Chance’s Coloring Book is the record I wish Kanye still feels he could make. It’s the record that Late Registration-era Kanye could have put together in two weeks, but its relaxed attitude, sunny vibes, and good humour now seem (temporarily at least) beyond Chicago’s first son of rap; that baton has been passed, and Chance is running with it. Perhaps ironically it picks up precisely where Chance’s contribution to Kanye’s best track of 2016 — ‘Ultralight Beam’ — left off, and from there it soars through bouncy floor-fillers and relaxed summer jams, rarely pausing to take a breath. With ‘Blessings’ Chance has fashioned perhaps what amounts to a sonic calling card: humble, not overworked, relaxed, and fairly glowing right out the speakers.
- Thao & The Get Down Stay Down — A Man Alive
30 seconds or so into album opener ‘Astonished Man’ one thinks ‘this sounds kinda like tUnE-yArDs’, and one is not wrong: produced by Merrill Garbus, this set of quirky dark-pop belays her ear for space and gain, for fuzz and weird editing choices and for simple, driving percussion that holds down something otherwise less grounded. (‘Astonished Man’ was also the subject of an excellent episode of Song Exploder this year, which reveals the song’s deeply-personal roots.) Thao’s voice is an instrument perfectly-suited to switching from conversational to plaintive to innocent and sing-songy. It’s in particularly good form somersaulting all over the Pixies-ish ‘The Evening’, which just about loses out on album-highlight honours in favour of the catchy moodswing of ‘Nobody Dies’, which is possessed of the kind of chorus you’ll sing the first time, hum for days, and then just bellow out the next time you hear it. Every part of the band gets a moment to shine on A Man Alive, but I found that my favourite moments were often the Regina Spektor-esque confessional moments, such as on ‘Guts’ (the second-best song with that title in 2016). Come for the pop, stay for the barrage of interesting ideas and left- of-centre hooks.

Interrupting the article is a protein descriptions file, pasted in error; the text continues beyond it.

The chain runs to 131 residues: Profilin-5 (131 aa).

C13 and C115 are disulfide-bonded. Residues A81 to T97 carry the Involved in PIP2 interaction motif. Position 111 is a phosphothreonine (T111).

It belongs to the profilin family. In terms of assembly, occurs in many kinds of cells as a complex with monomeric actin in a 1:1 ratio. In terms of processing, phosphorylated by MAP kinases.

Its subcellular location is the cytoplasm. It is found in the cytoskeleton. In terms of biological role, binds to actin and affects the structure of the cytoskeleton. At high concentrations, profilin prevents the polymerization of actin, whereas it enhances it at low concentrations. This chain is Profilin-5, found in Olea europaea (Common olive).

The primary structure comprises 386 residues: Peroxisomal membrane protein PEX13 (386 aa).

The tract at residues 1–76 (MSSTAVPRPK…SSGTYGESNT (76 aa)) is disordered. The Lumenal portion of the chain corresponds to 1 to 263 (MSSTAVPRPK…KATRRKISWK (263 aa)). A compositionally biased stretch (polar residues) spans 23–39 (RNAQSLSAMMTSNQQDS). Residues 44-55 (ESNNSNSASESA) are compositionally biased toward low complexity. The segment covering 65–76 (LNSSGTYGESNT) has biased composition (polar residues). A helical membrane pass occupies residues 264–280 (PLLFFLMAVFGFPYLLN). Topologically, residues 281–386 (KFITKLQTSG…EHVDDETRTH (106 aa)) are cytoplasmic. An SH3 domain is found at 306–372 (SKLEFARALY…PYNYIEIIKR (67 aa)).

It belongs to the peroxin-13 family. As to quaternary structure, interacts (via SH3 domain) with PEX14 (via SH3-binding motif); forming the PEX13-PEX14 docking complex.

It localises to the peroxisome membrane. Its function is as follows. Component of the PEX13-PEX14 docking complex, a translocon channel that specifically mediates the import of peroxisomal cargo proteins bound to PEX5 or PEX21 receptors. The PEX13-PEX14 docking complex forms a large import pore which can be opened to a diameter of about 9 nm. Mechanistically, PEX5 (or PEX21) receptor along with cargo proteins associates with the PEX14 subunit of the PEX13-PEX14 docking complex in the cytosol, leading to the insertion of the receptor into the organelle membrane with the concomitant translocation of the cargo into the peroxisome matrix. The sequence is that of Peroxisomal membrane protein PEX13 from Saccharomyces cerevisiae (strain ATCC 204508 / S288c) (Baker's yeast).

- Beyonce — Lemonade
To this point Beyonce hasn’t been an album artist for me. There have been a handful of singles through the years that have lit up my radar and caught in my mind, but it hasn’t been enough to convince me to spend an hour with her music. The 65 minute music video that accompanied the release of Lemonade was more than enough to change my mind: beautiful, inventive, and extraordinarily accomplished, the first watch of that film remains one of my cultural high-points of 2016. It also serves as an excellent showcase of what a diverse collection of music is to be found on the album itself. Hip-hop, R&B, soul-flavours, a little country on ‘Daddy Lessons’, a pure-bred ballad like ‘Sandcastles’, whatever garage rock-vibed thing Jack White’s helping bring forth on ‘Don’t Hurt Yourself’… there’s a lot here. And it’s all delivered with energy to spare and immaculately produced. There’s also the much- publicised matter of the album’s central subject: her husband’s infidelity. It’s a theme that provides the emotional fuel for all of the music here, and keeps it feeling honest, and it’s also the joining thread that runs through what otherwise may have felt like a disparate collection of tracks. It should also be noted that ‘Freedom’ is top 5 songs of the year material, and felt increasingly prophetic and necessary as 2016 wore on.